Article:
Twelve Cupcakes' workers to join union following secret vote

The Food, Drinks and Allied Workers Union (FDAWU) yesterday announced its successful unionisation of Twelve Cupcakes, after its current and former owners came under fire for underpaying foreign staff.

The move was taken after the majority of the pastry chain's workers voted for it in a secret ballot administered by the Ministry of Manpower.

The union, which is affiliated to the National Trades Union Congress (NTUC), will work closely with the management to improve workers' well-being at the workplace, uplift wages and upskill the workers in preparation for the economy's recovery, said FDAWU general-secretary Tan Hock Soon.

"This resounding victory reaffirms the workers' desire for the union to improve their welfare and work prospects."

Mr Tan added: "Representing more than 55,000 workers currently, FDAWU endeavours to partner more food and beverage companies and workers to uplift both business and workforce while helping them recover from the impact of Covid-19."

In a Facebook post yesterday, NTUC secretary-general Ng Chee Meng thanked the team at FDAWU as well as NTUC staff who visited the Twelve Cupcakes outlets around Singapore to speak to the workers about the unionisation exercise.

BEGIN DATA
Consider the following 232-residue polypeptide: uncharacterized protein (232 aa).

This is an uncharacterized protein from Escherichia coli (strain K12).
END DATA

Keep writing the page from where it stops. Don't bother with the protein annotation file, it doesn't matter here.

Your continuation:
"This is just the beginning, I am confident that the union will provide both the management and workers with the relevant assistance moving forward," he said.

Meanwhile, Twelve Cupcakes' co-founder Jamie Teo Chai-Lin will be sentenced next month for failing to prevent the company from underpaying its foreign staff.

The entertainment artiste as well as her co-founder and then husband Daniel Ong Ming Yu face charges for underpaying the wages of seven staff between 2013 and 2016.

Arrears in salary totalling $98,900, from the years that the company was under their ownership, remain outstanding to date.

Teo pleaded guilty on Feb 4 to 10 counts of the offence under the Employment of Foreign Manpower Act. Another 14 charges will be considered during sentencing.

Ong, a former radio deejay, faces 24 charges under the Act and his case was adjourned to March 2.

An offender can be jailed for up to a year and fined up to $10,000 for each charge.

The pastry chain, under its current owner, Kolkata-based company Dhunseri Group, was fined $119,500 on Jan 12 for underpaying seven foreign employees in 2017 and 2018.